So could this be what some Muslims across the globe, and in Northern Nigeria view as bad-mannered, ungodly, irreligious and sacrilegious?
At the same time, no matter how deep is the rejection of Euro-America or Western education by the Boko Haram group or any other persons, the use of violence to make demands or to bring any meaningful change is never a welcomed strategy in a democracy.
Many in the government have asked what do many in the North want. They want what all humans want as in being able to make an adequate living. They hate economic injustice and corruption in governance.
The challenge of the Jonathan presidency on security matters in the North is to find useful ways to shrink poverty, illiteracy, and poor work conditions, and by the way, the English language is not the only avenue for doing this.
All over the globe there are new trends in training and work development for youths, adults and women, and vested interest could use native dialects to train potential employees to understand the most effective ways to do different jobs, even the so called Euro-American type vocations.
Remember, it is the individuals who usually help the economy, in terms of consumer spending; as such money to help local economies usually comes from both the employers and consumers.
In the United States of America, China, and in Latin America and Spanish societies, business is generally done with the natives using many native words. So in terms of business and economics, and from work-skill point of view, the Hausa/Fulani/Gwari/Kanuri languages and cultures could be looked upon as a set of avenues to enhance employment. We can even make these Northern languages essential for the purpose of learning by other Nigerians as it could enhance everyday commercial relationship and our overall social relations.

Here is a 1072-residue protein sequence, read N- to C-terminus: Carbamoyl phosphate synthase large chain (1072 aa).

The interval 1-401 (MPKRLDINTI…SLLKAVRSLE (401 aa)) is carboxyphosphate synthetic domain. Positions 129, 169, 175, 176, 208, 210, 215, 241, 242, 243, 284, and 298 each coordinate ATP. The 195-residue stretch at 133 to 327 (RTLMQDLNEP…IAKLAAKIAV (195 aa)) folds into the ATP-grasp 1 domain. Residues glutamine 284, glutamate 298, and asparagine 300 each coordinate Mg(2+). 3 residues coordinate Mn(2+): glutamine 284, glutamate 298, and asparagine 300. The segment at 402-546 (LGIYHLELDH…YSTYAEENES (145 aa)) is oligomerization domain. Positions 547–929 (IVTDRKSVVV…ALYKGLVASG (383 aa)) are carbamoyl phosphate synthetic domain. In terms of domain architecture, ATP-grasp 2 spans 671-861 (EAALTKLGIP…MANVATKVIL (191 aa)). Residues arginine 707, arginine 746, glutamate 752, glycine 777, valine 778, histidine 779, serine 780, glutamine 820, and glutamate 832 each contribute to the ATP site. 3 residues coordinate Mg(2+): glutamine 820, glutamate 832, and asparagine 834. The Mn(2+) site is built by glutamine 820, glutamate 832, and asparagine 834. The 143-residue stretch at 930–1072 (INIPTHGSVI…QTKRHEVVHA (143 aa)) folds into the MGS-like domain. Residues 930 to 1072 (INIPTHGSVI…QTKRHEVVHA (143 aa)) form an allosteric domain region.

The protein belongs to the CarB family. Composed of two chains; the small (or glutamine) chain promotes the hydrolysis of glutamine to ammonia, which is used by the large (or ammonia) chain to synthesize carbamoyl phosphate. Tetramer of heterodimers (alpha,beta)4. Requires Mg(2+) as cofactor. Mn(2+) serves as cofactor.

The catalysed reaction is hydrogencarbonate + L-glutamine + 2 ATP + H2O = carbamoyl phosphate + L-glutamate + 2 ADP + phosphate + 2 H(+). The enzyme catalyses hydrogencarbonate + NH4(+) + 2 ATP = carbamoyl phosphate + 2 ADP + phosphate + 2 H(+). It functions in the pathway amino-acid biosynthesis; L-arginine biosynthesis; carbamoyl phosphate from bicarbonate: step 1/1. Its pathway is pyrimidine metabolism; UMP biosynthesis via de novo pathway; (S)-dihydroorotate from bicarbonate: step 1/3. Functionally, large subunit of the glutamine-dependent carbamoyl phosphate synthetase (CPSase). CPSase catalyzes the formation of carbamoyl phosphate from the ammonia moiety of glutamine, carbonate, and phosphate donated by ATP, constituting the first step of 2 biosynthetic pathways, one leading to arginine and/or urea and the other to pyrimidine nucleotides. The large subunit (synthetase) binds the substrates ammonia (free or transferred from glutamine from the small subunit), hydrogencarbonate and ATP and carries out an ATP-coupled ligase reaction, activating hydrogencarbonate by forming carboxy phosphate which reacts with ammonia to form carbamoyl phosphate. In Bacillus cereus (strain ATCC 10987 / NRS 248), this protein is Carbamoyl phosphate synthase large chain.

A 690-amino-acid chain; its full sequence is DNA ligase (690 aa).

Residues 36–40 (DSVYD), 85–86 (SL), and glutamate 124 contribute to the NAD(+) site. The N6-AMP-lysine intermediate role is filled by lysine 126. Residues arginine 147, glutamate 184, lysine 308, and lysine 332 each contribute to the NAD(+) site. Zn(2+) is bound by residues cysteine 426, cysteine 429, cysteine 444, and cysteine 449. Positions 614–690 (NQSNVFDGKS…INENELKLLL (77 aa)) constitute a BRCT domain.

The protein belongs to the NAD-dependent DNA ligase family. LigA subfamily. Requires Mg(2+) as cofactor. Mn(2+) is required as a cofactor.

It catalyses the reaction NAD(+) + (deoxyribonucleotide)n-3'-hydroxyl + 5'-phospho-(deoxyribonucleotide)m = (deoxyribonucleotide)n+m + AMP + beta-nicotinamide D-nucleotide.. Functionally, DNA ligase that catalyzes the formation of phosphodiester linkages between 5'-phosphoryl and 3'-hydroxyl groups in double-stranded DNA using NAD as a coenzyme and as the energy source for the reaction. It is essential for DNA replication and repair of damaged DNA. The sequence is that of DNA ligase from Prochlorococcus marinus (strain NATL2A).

In the North, we can focus on transportation, farming, mining and other related projects that could enhance the local economy.
We need to engage in various local activities to drive the economy in the North, which could result into a sustainable local economy and possibly drive up economic prosperity in the North. And in the process curtail regional frustration and irritability and help regenerate non-sectarian ways of living. If we are to understand former U.S. President Bill Clinton’s warning that widespread poverty is plaguing Nigeria as well as fueling the religious violence in the country, in the Northern part especially; let us begin to reduce security challenges in the North by leveling the inequality that now exist.
It is time we create exemptions in our judicial guidelines and begin to use the tribal law as in public shaming, flogging, and whipping only if for the purpose of a threat, to alert any Nigerian involved in public corruption or found guilty of corruption in public office, especially.
And here is why?
A recent report from the Independent Corrupt Practices and Other Related Offences (ICPC) showed that a government official was caught hiding N2 billion cash in his house, so what do one tell that able bodied man or young adults, may be of Northern or Southern stock who is unsheltered, sleeping in the street, sleeping inside broke down vehicles and could still dance to a good music in the day time, and at night could become a part of an insurrection group with law enforcement officers as a collective or representational target, unfortunately. What do you say to such a person?